Australian Aboriginal grammar

Australian Aboriginal grammar. Edited by Barry J. Blake London ; Sydney: Wolfeboro, N.H. : Croom Helm, 1987.

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Title Australian Aboriginal grammar
Place of Publication London ; Sydney
Publisher Wolfeboro, N.H. : Croom Helm
Publication year 1987
Sub-type Edited book
Open Access Status
ISBN 0709939892
Language eng
Editor Barry J. Blake
Total number of pages 220
Subjects 420103 Aboriginal Languages
Formatted Abstract/Summary

This text i s designed to serve as an introduction to the grammar of Australia's Aboriginal languages. It focuses on grammatical relations and sentence structure. Australian languages are of some interest with respect to a typology of grammatical relations since the majority of them mark the subject of a transitive verb distinctively. i.e. they are ergative, and this type is very much a minority among the world's languages. Sentence structure is frequently notable for its lack of depth and the absence of ordering rules based on grammatical classes or relations. Together these syntactic deficiencies allow the maximum scope for discourse based strategies of sentence presentation. Australian languages are also rich in rules that are sensitive to a hierarchy that runs from the speech act participants (first and second person) down through the Great Chain of Being to inanimates. Such rules are described at several points in the text and the various manifestations of the hierarchy brought together and interpreted in the final chapter of the study. ………………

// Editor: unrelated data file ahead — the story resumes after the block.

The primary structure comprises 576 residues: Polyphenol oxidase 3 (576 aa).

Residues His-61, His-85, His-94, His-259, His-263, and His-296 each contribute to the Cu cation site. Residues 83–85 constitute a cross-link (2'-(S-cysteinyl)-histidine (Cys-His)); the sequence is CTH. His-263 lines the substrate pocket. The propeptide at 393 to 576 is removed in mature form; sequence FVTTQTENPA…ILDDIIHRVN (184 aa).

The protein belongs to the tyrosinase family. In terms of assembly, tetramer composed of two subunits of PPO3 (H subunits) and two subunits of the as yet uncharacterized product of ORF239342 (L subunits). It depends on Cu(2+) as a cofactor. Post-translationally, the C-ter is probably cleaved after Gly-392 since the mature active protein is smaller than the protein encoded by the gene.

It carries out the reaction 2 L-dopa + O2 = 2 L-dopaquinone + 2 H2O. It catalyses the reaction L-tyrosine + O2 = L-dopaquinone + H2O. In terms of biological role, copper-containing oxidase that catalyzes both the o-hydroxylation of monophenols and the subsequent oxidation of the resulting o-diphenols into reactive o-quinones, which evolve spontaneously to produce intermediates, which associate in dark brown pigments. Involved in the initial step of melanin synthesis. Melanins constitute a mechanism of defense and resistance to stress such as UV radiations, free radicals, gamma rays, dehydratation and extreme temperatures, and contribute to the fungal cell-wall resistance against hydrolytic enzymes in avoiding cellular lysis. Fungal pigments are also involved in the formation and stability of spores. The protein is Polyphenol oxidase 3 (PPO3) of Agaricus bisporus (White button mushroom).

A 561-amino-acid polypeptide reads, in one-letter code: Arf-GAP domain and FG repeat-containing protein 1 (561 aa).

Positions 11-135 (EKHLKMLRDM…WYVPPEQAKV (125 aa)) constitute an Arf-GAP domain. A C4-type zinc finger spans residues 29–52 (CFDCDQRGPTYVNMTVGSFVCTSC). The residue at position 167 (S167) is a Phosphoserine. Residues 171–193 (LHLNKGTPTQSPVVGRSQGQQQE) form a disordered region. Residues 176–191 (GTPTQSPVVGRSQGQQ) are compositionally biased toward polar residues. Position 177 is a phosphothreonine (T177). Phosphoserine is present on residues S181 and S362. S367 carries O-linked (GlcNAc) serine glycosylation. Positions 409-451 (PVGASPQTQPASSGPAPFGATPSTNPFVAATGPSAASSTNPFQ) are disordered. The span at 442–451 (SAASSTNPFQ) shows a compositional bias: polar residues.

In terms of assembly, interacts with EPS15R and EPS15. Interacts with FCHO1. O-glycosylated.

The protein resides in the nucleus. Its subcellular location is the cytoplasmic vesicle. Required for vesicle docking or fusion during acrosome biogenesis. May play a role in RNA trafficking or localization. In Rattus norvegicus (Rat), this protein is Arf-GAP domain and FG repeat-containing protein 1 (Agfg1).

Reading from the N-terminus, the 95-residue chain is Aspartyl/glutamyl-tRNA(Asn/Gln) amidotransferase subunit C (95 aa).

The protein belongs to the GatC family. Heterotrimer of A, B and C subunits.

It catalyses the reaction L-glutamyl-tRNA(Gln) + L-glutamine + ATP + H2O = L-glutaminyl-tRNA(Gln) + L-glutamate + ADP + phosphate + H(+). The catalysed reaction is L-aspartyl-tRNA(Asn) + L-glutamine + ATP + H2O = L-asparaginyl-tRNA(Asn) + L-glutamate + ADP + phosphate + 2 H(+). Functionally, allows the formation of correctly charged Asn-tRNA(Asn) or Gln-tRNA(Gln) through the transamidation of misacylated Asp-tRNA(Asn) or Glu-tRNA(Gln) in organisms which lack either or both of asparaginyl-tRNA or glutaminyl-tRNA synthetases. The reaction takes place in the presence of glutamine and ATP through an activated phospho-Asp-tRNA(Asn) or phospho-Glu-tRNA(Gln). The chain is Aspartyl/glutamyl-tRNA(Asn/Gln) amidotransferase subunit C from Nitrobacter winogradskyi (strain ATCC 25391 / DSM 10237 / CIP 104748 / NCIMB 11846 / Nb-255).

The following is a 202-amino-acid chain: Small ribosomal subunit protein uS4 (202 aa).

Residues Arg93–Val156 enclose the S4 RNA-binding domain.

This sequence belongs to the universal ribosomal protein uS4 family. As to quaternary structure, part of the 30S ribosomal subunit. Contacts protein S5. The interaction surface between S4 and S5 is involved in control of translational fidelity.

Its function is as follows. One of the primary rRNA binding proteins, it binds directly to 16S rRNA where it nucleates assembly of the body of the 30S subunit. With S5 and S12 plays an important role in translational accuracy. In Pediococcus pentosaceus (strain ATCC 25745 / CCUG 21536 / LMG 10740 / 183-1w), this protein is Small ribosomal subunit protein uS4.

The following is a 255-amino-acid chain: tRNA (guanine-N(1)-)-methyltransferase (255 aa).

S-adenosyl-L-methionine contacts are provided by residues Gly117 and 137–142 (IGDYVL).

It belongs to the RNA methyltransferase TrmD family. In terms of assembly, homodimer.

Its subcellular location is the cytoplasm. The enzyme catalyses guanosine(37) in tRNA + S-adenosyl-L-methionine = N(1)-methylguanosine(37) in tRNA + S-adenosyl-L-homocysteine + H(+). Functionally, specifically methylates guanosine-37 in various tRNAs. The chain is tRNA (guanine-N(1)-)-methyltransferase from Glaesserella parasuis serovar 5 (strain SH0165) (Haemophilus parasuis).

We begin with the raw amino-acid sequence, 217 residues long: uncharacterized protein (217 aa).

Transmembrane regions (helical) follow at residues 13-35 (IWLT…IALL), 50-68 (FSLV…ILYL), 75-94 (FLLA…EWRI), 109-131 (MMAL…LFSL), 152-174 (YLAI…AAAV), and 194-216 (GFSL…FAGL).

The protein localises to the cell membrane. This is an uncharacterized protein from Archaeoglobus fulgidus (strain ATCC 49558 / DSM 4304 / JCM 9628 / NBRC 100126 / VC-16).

Keyword Aboriginal Australians -- Languages -- Grammar
Q-Index Code AX
Q-Index Status Provisional Code
Institutional Status Unknown

 
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